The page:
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The Center for Evidence-based Policy at Oregon Health & Science University is a national leader in evidence-based decision making and policy design.
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We publish The Milbank Quarterly, as well as reports, issues briefs, and case studies on topics important to population health.
Caregiving today affects everyone. Either you are a caregiver, know someone who is, or you expect to be one. Caregivers, who come from every age, gender, race/ethnicity, and socioeconomic status, are typically individuals who provide unpaid care to a relative with a long-term physical condition who needs assistance with everyday activities of daily living. With the aging of the boomer population, many more family members and friends will be needed to provide care in America in coming years.
Health care and social service systems have not been adequately prepared for the demographic shift in older adults that will affect caregivers. Furthermore, today’s caregivers are often marginalized, left out of treatment decisions, and untrained for complicated tasks. Twenty-two percent of caregivers look after someone with Alzheimer’s and dementia, a number expected to grow with the aging baby boomer population, and 60% of them are women. Thirty-two percent are higher-hour caregivers or those who provide at least 21 hours each week of care to a loved one. In addition, a growing segment of the caregiving population are those age 75 or older who are typically caring for a close relative, are the sole provider of care, and usually live with the care recipient.
In the fall of 2017, policymakers participating in the Reforming States Group (RSG) meetings discussed what states can do to address these growing concerns. The session brought together nationally-recognized experts and state leaders to discuss the changing nature of family caregiving and efforts to provide supports for and enhance the capacity of unpaid family caregivers. Take a look at the presentations below:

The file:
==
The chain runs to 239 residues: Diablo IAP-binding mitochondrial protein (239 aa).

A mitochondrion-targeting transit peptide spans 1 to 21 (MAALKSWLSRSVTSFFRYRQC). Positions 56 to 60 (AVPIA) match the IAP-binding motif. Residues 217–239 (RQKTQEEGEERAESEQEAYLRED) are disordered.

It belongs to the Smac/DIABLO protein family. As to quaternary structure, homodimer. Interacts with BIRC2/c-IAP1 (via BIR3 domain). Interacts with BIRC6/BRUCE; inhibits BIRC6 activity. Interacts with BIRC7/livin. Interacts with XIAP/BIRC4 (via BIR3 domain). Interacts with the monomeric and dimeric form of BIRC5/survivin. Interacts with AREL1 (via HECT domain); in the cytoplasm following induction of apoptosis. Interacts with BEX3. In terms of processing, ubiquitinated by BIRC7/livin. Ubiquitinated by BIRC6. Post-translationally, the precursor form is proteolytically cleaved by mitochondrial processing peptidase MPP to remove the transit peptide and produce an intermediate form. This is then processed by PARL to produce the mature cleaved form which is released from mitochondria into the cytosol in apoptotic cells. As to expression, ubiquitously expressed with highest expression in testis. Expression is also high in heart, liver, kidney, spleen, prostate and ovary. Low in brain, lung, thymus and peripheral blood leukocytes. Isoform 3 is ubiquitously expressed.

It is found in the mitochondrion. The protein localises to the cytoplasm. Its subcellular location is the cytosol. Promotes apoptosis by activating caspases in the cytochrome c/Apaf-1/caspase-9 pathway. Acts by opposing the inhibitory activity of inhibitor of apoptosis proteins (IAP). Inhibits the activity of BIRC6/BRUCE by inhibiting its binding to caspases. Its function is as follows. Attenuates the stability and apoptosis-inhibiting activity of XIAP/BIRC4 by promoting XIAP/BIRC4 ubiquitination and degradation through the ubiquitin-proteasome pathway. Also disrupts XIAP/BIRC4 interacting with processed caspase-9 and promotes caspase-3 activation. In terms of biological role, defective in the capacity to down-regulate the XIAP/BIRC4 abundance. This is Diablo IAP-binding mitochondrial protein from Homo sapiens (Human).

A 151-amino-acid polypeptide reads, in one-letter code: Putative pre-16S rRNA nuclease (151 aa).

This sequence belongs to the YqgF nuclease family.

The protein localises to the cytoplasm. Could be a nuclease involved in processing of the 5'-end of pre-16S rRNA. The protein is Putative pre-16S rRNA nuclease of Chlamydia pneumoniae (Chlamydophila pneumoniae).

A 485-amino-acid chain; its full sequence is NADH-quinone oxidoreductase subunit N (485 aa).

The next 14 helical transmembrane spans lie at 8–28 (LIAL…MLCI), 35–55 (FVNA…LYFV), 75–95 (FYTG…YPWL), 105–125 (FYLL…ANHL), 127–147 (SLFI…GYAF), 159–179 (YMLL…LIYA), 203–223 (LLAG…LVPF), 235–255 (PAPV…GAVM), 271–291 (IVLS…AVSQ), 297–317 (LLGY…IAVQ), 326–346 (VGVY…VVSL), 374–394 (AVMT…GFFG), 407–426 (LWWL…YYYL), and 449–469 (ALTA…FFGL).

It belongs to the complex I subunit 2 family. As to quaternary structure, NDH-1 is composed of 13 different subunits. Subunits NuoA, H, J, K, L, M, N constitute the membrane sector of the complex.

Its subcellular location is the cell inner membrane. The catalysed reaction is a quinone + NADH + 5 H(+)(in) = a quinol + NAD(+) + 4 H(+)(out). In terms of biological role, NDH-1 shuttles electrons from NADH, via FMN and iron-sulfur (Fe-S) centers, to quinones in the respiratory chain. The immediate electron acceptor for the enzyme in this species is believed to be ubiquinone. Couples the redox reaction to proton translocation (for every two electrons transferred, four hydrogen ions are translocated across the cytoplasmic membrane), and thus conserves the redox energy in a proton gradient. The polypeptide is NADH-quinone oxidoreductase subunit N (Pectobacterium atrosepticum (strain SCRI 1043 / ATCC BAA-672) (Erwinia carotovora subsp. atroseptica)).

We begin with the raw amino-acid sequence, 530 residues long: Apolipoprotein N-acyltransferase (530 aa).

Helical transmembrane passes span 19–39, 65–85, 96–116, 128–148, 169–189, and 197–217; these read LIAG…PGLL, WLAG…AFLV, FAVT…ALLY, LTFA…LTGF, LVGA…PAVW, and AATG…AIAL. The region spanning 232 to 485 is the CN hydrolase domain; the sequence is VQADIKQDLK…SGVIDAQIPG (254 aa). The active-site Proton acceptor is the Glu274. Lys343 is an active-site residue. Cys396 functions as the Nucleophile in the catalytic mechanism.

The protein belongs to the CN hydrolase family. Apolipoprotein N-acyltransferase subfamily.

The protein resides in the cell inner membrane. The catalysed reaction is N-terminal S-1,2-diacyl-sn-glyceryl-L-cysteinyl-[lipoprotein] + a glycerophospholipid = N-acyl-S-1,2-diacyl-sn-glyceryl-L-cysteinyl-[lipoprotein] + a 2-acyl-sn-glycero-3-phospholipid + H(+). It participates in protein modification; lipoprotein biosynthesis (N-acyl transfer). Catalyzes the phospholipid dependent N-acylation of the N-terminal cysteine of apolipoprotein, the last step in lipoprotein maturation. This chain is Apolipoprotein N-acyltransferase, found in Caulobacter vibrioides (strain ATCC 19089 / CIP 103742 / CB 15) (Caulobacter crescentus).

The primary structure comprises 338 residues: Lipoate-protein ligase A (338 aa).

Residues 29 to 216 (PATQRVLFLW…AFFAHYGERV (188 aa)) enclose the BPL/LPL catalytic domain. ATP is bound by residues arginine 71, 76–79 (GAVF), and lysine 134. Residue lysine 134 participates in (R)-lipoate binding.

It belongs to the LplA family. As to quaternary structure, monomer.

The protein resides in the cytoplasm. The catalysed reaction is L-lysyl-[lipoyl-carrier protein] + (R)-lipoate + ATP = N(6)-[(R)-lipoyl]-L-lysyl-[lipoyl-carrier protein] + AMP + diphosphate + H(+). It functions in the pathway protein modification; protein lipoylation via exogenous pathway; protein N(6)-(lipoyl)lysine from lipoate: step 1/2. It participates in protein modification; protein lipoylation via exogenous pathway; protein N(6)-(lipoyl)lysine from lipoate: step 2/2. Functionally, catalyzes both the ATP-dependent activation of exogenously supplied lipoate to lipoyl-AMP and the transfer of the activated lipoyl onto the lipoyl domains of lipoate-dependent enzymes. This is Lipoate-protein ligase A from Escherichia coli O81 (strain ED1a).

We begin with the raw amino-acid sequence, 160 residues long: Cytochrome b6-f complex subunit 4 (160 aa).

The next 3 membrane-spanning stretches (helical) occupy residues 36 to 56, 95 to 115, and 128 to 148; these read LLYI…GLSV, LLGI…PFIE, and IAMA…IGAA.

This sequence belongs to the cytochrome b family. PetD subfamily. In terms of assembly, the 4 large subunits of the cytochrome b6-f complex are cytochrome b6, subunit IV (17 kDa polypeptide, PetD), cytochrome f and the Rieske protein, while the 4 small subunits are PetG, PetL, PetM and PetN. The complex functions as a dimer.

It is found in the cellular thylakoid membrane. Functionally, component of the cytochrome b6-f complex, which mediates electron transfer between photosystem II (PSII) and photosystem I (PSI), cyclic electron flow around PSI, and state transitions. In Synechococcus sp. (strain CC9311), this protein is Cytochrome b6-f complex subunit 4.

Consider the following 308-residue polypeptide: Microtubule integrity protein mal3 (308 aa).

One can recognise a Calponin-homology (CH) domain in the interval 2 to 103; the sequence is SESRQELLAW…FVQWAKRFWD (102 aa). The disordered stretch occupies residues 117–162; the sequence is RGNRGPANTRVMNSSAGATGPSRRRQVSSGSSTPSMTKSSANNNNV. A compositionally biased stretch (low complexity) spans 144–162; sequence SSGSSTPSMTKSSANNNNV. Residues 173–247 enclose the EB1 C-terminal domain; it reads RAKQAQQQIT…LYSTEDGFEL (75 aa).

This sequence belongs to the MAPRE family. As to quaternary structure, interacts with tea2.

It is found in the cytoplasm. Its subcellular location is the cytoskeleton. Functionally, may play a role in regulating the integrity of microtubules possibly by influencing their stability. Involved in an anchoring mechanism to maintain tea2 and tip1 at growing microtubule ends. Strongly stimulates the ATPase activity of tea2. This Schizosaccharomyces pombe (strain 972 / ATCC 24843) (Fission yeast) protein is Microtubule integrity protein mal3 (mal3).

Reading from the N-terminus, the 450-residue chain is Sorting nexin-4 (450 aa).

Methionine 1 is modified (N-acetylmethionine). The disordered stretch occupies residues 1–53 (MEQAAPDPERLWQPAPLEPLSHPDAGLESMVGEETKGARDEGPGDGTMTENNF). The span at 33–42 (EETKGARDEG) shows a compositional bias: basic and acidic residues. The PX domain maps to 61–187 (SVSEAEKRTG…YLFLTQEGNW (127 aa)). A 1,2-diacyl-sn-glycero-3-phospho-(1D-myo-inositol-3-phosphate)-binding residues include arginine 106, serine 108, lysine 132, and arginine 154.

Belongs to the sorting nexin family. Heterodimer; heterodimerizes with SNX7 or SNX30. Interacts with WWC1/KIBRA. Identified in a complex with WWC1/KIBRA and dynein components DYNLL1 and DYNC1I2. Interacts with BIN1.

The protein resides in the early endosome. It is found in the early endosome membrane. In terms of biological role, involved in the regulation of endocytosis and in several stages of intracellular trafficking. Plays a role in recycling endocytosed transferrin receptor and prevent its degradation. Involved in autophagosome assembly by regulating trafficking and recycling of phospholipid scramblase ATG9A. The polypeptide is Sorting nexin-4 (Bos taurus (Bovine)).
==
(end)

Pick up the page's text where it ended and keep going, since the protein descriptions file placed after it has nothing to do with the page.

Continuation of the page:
Kathleen KellyExecutive DirectorNational Center on Caregiving
Lynn Friss FeinbergSenior Strategic Policy Advisor Independent Living/Long-Term CareAARP Public Policy Institute
Jennifer WolffProfessor, Department of Health Policy and ManagementJohns Hopkins Bloomberg School of Public Health
Rita B. ChoulaSenior AdvisorAARP Public Policy Institute
Richard H. FortinskyProfessor and Health Net, Inc.Endowed Chair in Geriatrics and GerontologyUConn Center on AgingUConn Health
Kari BensonExecutive Director, Minnesota Board on AgingDirector, Aging and Adult ServicesMinnesota Department of Human Services
Teeshla CurtisProgram ManagerSouth Carolina Department of Health and Human Services
Bea RectorActing Assistant SecretaryAging and Long Term Support AdministrationWashington State Department of Social and Health Services
The Milbank Memorial Fund is an endowed operating foundation that works to improve the health of populations by connecting leaders and decision makers with the best available evidence and experience.
When Things Go Wrong: Accountability and the Flint Water Crisis
August 28, 2018
Making the Sandwich the Right Way: Improving the Quality of Home- and Community-Based Services
July 24, 2018
Global Hospital Budgets in Maryland: When Economics and Altruism Align
June 14, 2018